Their first single, “Susie Q,” reached number 11 on the BILLBOARD MAGAZINE Pop Singles Chart. Their second single was a cover of an old Screamin’ Jay Hawkins classic. “I Put A Spell On You” was the lowest charting single of their career peaking at number 58 during late 1968. It would be followed by one of the definitive singles of the era, “Proud Mary,” which was a very different sound then some of their raw early work.

Creedence holds the dubious record of having had the most number two singles (5) without ever having a chart topper. But as Bill Murray once said, “It just doesn’t matter,” as they remain one of the most respected American rock bands.


Down On The Corner/Fortunate Son 45 by Creedence Clearwater

March 27, 2012

Creedence Clearwater is the answer to a great music trivia question. What artist had the most number two hits (5) on the BILLBOARD MAGAZINE Pop Singles Chart but never a number one.

“Down On The Corner/Fortunate Son” was a great two-sided single. “Down On The Corner” was the A side and it reached number three on the singles chart. It was a typical Creedence catchy rock song that just stayed with you for days.

“Fortunate Son” was a hit in its own right reaching number 14. It was one of the most scathing anti-war songs of all time as it citicized children of privilege.

Released during the fall of 1969, it was one of the better single releases of its era.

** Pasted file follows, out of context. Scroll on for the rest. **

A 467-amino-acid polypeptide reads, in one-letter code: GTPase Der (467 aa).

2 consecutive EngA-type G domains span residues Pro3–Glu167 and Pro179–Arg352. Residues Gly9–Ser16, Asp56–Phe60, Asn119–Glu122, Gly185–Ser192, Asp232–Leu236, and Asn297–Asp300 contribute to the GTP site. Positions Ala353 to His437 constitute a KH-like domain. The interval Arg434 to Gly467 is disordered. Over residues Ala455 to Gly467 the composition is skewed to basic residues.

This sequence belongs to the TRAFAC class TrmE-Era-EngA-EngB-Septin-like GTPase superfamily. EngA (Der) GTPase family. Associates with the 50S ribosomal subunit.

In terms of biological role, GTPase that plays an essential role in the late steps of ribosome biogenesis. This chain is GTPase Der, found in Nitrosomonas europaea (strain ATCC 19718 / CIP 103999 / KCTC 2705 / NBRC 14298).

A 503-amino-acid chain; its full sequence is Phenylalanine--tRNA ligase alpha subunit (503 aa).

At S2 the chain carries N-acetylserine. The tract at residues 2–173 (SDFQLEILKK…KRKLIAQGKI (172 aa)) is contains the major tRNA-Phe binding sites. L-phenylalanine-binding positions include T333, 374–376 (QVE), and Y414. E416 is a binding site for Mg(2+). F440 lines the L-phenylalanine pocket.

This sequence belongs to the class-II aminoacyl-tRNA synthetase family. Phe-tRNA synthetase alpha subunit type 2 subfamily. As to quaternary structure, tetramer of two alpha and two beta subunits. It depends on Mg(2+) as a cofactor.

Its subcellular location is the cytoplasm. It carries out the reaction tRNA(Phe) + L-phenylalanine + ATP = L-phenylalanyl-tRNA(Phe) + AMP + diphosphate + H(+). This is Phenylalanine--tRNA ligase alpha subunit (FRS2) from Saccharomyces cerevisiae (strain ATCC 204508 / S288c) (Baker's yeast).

Jambalaya 45 By The Blue Ridge Rangers

February 6, 2012

John Fogerty has reached The Rock And Roll Hall Of Fame with Creedence Clearwater and has also had a long and successful solo career. At the beginning of his solo career he recorded as the Blue Ridge Rangers, which had him playing all the instruments.

He released a cover of the classic Hank Williams songs, “Jambalaya,” December 2, 1972, and it reached number 16 on the BILLBOARD MAGAZINE Pop Singles Chart.

“Jambalaya” may have been a county song but Fogerty gave it a rocking rendition. It remains one of his best solo effots.


Bad Moon Rising 45 by Creedence Clearwater

December 29, 2011

Creedence Clearwater holds a BILLBOARD MAGAZINE Pop Singles Charts Record. They had more releases reach number two without ever having a number one hit than any oher artist. An amazing statistic given the high quality of their releases.

“Bad Moon Rsing” was released during 1969 and reached, (you guessed it), number two in the United States. All was not lost however as it was number one in England.

The American issue came with a fairly rare picture sleeve.


Looking Out My Back Door 45 by Creedence Clearwater

October 31, 2010

Creedence Clearwater issued a number of high quality singles. Most sounded as if they were straight from the bayou and many had an ominous sound.